In my view, that’s what sports radio has to do too. Face it, people today can stream stations all over the country and they can download a show via a Podcast and skip interruptions. The goal is to make them want to experience it LIVE and if you employ great talent and enhance your opportunities for tune-ins by reinforcing the cool, dramatic and worthwhile content pieces on your brand through quality imaging, branding and production, you have a puncher’s chance of winning the battle for space inside one’s head.
You also have to write in a way that the audience relates to and make your messaging sound fun, witty and interesting. The days of “get ready for a steady dose of hardcore sports talk with Joe and Jim” are over. If that’s your level of creativity, prepare to be bypassed by those behind you. Whether you’re a PD, APD, Imaging Director, Promotions Director, Host or Producer, if you’ve got any involvement in the messaging on your radio station, put the time into it because it will stand out favorably or negatively with the audience.
Much like we do with the subjects we talk about, we’re trying to grab the most amount of people possible to consume our content, so if your hosts are being paid to talk about the key things which will grab the majority’s attention, the production and branding of a radio station needs to be focused on the most important things too. I believe it’s much better to beat the drum of 3-4 strong messages then to overload an audience with too many things. Rarely does the majority of your material get consumed that way. Trust me, I’ve learned the hard way.
When I look around the country today I find myself impressed by the production work done by a number of stations. Arizona Sports 98.7FM in Phoenix, The Ticket in Dallas, 98.7 ESPN NY, WEEI in Boston, 710 ESPN in Seattle and 97.5 The Fanatic in Philadelphia are some who I think do a really nice job. I also think my current station 95.7 The Game does a strong job but its always harder for me to highlight my own brand because I’m too close to it. That said, credit is easy to give when you’ve got good people doing good work.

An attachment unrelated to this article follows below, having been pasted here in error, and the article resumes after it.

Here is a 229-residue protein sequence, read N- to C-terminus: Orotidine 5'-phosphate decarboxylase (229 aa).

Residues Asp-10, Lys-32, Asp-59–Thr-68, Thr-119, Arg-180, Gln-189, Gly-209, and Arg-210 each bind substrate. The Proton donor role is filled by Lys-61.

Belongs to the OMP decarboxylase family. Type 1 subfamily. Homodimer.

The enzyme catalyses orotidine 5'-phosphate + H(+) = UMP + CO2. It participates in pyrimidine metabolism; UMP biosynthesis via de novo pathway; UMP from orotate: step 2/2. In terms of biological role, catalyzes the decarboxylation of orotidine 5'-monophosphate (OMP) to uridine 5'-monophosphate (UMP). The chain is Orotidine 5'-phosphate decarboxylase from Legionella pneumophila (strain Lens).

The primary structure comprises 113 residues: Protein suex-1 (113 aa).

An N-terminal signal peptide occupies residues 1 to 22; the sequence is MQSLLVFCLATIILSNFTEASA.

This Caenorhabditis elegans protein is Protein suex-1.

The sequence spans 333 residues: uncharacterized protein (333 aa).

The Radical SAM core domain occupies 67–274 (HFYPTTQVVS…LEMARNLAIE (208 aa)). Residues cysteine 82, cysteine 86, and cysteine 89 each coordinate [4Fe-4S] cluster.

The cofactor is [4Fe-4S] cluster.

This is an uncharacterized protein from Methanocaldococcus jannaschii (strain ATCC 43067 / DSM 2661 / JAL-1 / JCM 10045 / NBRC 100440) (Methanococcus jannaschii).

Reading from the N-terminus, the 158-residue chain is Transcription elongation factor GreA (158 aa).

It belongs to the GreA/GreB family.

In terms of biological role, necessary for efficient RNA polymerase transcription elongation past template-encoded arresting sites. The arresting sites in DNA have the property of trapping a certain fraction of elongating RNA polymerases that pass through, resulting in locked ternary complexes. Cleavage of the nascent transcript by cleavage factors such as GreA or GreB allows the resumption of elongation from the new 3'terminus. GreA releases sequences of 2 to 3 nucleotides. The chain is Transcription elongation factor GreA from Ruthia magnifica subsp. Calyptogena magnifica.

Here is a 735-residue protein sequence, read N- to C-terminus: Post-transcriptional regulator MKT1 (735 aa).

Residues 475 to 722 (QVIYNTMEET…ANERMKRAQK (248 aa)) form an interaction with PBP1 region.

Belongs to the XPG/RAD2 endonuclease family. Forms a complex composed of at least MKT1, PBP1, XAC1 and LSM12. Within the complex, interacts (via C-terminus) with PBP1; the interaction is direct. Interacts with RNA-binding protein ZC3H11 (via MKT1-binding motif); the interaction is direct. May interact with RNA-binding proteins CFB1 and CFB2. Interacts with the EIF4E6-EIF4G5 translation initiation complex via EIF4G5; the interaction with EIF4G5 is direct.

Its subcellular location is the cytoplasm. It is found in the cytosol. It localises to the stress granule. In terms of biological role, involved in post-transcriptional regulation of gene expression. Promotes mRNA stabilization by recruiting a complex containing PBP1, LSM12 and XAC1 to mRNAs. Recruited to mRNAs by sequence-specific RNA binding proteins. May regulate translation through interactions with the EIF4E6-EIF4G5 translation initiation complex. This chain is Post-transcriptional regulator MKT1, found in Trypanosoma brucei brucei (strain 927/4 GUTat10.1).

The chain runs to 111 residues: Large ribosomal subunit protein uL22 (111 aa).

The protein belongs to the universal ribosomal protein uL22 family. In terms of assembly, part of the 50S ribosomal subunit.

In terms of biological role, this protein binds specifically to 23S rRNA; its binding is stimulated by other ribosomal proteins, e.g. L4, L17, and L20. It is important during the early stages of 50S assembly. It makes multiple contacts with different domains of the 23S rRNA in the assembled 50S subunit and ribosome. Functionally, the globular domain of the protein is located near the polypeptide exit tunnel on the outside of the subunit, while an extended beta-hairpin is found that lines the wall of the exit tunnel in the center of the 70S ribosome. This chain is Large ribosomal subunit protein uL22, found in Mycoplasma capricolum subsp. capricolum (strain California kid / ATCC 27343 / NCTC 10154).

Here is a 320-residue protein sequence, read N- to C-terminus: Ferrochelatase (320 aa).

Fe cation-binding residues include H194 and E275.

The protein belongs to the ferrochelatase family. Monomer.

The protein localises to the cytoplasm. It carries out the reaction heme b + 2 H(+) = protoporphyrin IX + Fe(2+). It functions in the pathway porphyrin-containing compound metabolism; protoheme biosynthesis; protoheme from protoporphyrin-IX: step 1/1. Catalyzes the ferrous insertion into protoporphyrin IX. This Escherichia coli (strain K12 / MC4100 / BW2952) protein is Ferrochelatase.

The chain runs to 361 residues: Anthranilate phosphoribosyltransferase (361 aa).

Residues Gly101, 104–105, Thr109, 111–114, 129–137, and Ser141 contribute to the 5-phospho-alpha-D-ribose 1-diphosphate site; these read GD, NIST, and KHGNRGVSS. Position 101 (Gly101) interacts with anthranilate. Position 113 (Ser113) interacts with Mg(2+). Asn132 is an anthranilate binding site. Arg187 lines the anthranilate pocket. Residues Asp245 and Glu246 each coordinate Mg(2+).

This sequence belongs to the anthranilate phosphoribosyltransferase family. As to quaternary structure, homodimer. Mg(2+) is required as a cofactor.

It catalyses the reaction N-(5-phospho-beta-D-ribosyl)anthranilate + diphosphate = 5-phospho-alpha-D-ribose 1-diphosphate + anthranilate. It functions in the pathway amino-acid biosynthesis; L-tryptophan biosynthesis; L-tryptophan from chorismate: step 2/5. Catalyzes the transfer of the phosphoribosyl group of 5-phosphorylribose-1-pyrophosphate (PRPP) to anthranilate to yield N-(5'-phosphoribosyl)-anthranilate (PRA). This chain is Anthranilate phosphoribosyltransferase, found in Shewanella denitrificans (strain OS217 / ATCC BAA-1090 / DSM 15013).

To bring this to a close, as I look to the future I hope to see stations in this format put a stronger emphasis on production value and recognize its importance in connecting with people. Listeners = supporters of advertisers and the #1 promotional tool for our radio stations. Why that’s not seen in a bigger light by everyone inside every building is puzzling. Add to that the increased engagement and activity from people through social media and you’ve got thousands each day to help spread your message.
Some companies will spend hundreds of thousands of dollars on a TV marketing campaign to tell local people they exist and when the commercial production process happens, numerous people from the station will get together, analyze every key detail and make sure there is a clear message presented for the viewer to consume. While that’s smart planning if you’re going to do a TV spot to promote your station, I could easily question why the same focus, energy and commitment of time isn’t given to the messages that are being delivered on your own radio station. Chances are you’ll promote your brand more on your own radio station then you’re going to on a television buy.
Sometimes when we’re in our respective buildings, we become creatures of habit and fall victim to taking the easiest path to get something done. If we concentrated more on our own messaging and creative presentation, similar to how we act when a camera is in the room and a light goes on, imagine what we might be able to offer our listeners. Who knows, maybe we’d surprise ourselves and provide more drama and entertainment value than even television can. I’m allowed to think that’s possible right?